1. I think this is a great idea but it needs an override so that in the case of a power outage you can throw the main breaker isolate the home and use the panels for emergency use too. Sure it takes a little care to be safe for power workers but surely the software could be upgraded to detect an isolated circuit vs one attached to a network, as soon as the network is down and severed the panels go back on line.

  2. Harold Y. Tan has a 195W plug and play solar panel called the SunPlug. Easy to setup and installs in minutes. Scalable up to 8 panels.

  3. We have developed a Plug N Play (nearly 1 kW) that is modular in construction. Installs in less than 2 hrs. There are installations in MN, WI, PA and NE. Our product is called SolarPod. Our mission is low cost, simple technology, highest performance (our systems beats fixed tilt systems by at least 15 to 30%) and low overhead so we can be less volatile to the boom and bust cycles of rebates. We have both grid tied and off grid Plug N Play which is modular as well.

  4. Regarding Clarian. Back in the “day” (mid ’90s) when the first round of microinverters came out there was a bit of a groundswell of DIYer’s putting in small “guerrilla solar” systems just by, well, hanging them up in the sun and plugging them into the wall. However this violates a whole slew of codes and standards not to mention you can’t hook any kind of generator up to the utility without their approval. Thus while this was widely publicized in geek rags like “Home Power” magazine the pictures accompanying the “how-to” articles featured people wearing baklava masks. Because it was illegal, and maybe not so safe. Still is. Thus, the following buried at the bottom of Clarian’s web site:

    The SmartBox Solar Module is not yet available for purchase and still in development as we work to ensure that it is compliant with all applicable safety and regulatory requirements. “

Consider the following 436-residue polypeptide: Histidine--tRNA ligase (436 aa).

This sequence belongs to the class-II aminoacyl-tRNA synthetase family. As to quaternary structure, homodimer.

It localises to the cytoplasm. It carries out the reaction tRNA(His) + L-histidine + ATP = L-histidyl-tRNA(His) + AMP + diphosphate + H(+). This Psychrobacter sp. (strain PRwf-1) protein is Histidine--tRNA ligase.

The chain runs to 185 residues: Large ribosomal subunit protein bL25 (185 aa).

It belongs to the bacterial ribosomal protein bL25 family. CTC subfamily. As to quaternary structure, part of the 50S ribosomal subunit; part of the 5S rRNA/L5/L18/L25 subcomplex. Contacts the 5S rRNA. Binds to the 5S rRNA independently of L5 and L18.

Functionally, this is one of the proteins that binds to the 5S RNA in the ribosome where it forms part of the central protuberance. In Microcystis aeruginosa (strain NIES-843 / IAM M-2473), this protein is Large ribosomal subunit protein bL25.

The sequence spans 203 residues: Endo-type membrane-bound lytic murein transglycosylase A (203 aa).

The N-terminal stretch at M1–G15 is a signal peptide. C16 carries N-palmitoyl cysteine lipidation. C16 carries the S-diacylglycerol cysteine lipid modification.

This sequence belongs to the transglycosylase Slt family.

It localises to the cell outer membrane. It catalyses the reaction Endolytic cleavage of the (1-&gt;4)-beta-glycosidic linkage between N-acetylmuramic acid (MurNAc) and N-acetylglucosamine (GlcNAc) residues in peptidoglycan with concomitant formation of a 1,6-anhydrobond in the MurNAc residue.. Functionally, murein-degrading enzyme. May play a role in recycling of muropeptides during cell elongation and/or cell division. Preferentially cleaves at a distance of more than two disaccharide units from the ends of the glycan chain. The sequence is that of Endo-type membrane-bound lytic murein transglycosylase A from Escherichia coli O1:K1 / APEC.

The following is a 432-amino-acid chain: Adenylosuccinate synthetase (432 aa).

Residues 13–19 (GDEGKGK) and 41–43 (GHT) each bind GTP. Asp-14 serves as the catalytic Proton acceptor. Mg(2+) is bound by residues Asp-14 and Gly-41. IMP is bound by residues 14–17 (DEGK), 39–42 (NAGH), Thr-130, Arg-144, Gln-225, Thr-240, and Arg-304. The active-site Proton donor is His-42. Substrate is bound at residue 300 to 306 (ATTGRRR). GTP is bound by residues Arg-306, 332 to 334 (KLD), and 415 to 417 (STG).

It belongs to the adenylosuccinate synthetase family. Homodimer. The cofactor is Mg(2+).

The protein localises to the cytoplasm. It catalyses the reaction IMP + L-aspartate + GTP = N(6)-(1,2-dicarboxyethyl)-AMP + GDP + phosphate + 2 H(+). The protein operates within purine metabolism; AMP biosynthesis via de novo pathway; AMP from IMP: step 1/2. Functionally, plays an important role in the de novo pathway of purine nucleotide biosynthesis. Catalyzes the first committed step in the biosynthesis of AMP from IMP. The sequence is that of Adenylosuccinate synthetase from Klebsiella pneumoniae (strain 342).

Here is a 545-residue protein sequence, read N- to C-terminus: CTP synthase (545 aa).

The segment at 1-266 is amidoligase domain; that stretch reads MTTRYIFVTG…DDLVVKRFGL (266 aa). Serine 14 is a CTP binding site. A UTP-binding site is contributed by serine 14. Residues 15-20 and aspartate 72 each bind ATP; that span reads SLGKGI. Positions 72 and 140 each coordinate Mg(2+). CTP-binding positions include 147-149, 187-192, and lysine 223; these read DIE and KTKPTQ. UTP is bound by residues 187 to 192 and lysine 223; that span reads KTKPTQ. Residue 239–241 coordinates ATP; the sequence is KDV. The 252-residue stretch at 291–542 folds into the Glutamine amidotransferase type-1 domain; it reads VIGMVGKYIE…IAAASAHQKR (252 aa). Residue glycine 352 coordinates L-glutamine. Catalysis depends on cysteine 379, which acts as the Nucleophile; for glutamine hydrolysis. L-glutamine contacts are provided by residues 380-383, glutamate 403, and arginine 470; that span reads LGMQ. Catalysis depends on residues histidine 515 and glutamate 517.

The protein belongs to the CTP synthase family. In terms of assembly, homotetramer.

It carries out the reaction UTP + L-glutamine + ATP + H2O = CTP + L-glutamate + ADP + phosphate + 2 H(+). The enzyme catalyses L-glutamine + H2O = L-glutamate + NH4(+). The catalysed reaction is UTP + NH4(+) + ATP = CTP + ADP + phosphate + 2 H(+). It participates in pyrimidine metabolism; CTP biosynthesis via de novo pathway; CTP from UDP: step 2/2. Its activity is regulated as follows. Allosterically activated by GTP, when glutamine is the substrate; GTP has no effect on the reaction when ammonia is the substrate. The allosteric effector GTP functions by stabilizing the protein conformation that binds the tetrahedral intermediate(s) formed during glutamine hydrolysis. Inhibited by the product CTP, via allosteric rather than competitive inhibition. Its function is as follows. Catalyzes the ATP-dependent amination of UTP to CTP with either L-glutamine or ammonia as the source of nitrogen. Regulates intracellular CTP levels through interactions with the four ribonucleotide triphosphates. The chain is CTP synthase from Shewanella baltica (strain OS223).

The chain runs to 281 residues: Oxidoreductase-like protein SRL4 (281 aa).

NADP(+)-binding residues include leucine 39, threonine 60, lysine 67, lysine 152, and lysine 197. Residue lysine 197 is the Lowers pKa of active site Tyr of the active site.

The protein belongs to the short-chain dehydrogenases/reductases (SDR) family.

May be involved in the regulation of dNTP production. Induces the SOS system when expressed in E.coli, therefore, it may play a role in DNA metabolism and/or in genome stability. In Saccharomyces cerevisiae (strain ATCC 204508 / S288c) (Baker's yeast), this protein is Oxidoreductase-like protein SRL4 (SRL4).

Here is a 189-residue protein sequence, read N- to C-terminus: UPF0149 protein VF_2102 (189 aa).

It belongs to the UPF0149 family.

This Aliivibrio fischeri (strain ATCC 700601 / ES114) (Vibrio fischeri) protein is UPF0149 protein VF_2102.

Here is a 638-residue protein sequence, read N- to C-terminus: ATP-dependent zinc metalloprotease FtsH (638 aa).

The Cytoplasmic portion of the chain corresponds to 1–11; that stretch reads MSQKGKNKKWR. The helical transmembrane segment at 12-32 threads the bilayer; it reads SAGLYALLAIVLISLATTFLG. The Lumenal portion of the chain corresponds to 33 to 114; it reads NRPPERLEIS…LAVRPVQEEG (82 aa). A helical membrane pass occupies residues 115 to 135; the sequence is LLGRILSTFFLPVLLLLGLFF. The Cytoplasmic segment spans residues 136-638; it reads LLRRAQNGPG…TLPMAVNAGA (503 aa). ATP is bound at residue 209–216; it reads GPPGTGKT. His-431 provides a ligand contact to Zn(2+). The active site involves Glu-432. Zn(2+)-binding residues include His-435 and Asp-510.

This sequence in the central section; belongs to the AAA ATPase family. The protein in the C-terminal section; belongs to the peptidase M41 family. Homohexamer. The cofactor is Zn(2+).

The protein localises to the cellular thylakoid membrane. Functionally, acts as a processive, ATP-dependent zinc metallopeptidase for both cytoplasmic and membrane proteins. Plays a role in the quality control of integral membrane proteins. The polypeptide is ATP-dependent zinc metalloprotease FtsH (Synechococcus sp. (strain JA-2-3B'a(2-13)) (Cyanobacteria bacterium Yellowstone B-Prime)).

5. Matt Liotta

    Solar proponents often get lost in the race for efficiency. In an idea world, having the most efficient solar cell placed with the most exposure to the sun is desirable, but we don’t live in that world. If you could go buy cheap solar panels that weren’t very efficient and place them without concern for ideal exposure there would be a huge amount of deployments. Any given deployment might be tiny in terms of watts, but if millions of people installed even 100 watts of solar think of what that would mean in aggregate.

  6. Christopher Miles

    Saw something like this over at Technology Review. Trina and Solon are making panels which arrive from the factory with connecting/mounting assemblies already in place.

    I think the plug and play idea has a lot of merit- although the utility piece still isn’t clear – “The homeowner simply plugs the system into a PV-ready circuit and an automatic PV discovery process initiates communication between the system and the utility” That’s the part that will still need an electrician or visit from the Utility. (unless someone is building housing with those sorts of connections already)

  7. 1. Maximizing solar exposure shouldn’t be that hard. One could lay down a grid of “monitoring” devices (like a blanket) that would analyze sun exposure over a several day period and then make recommendations on location based on what it “experiences.”
    2. It also seems a fairly simple matter to create smaller lego-like solar panels, rather than large solar panels. These could easily interlock and while the number carried up would be more numerous they could be safely moved by an individual.
    3. Custom tools also seems like a silly obstacle. Either the tools could be included with the kit or they could use more standard tool interfaces.
    But I think the most important thing is that it doesn’t need to be something every mom and pop can do – it just needs to be something someone without specialization can do – e.g. your average handyman or handy homeowner. An industry will spring up around it with low-cost labor.